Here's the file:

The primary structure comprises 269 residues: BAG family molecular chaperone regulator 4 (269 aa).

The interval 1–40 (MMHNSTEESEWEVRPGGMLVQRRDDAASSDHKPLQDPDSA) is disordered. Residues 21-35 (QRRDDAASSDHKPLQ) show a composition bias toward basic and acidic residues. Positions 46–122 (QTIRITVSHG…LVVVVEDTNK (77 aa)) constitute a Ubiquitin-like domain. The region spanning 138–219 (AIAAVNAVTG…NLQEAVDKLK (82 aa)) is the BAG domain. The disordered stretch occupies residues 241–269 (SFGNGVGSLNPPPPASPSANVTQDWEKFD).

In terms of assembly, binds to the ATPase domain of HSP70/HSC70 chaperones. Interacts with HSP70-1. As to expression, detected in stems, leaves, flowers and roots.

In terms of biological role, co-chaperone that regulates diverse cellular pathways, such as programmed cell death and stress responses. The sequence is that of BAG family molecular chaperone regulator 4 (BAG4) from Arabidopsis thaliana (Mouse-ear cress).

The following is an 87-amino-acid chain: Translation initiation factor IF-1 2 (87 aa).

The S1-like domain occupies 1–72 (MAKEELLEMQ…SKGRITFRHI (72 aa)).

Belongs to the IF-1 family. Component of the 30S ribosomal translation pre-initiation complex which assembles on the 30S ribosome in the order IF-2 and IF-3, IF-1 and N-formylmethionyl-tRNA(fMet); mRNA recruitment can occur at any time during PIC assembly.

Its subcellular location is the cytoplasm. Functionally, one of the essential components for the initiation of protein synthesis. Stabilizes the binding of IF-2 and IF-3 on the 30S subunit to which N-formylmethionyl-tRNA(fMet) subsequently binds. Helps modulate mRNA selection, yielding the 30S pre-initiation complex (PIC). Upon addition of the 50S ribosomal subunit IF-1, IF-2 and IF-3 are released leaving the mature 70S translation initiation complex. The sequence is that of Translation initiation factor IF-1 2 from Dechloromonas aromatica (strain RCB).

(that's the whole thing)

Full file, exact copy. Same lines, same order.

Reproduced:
The primary structure comprises 269 residues: BAG family molecular chaperone regulator 4 (269 aa).

The interval 1–40 (MMHNSTEESEWEVRPGGMLVQRRDDAASSDHKPLQDPDSA) is disordered. Residues 21-35 (QRRDDAASSDHKPLQ) show a composition bias toward basic and acidic residues. Positions 46–122 (QTIRITVSHG…LVVVVEDTNK (77 aa)) constitute a Ubiquitin-like domain. The region spanning 138–219 (AIAAVNAVTG…NLQEAVDKLK (82 aa)) is the BAG domain. The disordered stretch occupies residues 241–269 (SFGNGVGSLNPPPPASPSANVTQDWEKFD).

In terms of assembly, binds to the ATPase domain of HSP70/HSC70 chaperones. Interacts with HSP70-1. As to expression, detected in stems, leaves, flowers and roots.

In terms of biological role, co-chaperone that regulates diverse cellular pathways, such as programmed cell death and stress responses. The sequence is that of BAG family molecular chaperone regulator 4 (BAG4) from Arabidopsis thaliana (Mouse-ear cress).

The following is an 87-amino-acid chain: Translation initiation factor IF-1 2 (87 aa).

The S1-like domain occupies 1–72 (MAKEELLEMQ…SKGRITFRHI (72 aa)).

Belongs to the IF-1 family. Component of the 30S ribosomal translation pre-initiation complex which assembles on the 30S ribosome in the order IF-2 and IF-3, IF-1 and N-formylmethionyl-tRNA(fMet); mRNA recruitment can occur at any time during PIC assembly.

Its subcellular location is the cytoplasm. Functionally, one of the essential components for the initiation of protein synthesis. Stabilizes the binding of IF-2 and IF-3 on the 30S subunit to which N-formylmethionyl-tRNA(fMet) subsequently binds. Helps modulate mRNA selection, yielding the 30S pre-initiation complex (PIC). Upon addition of the 50S ribosomal subunit IF-1, IF-2 and IF-3 are released leaving the mature 70S translation initiation complex. The sequence is that of Translation initiation factor IF-1 2 from Dechloromonas aromatica (strain RCB).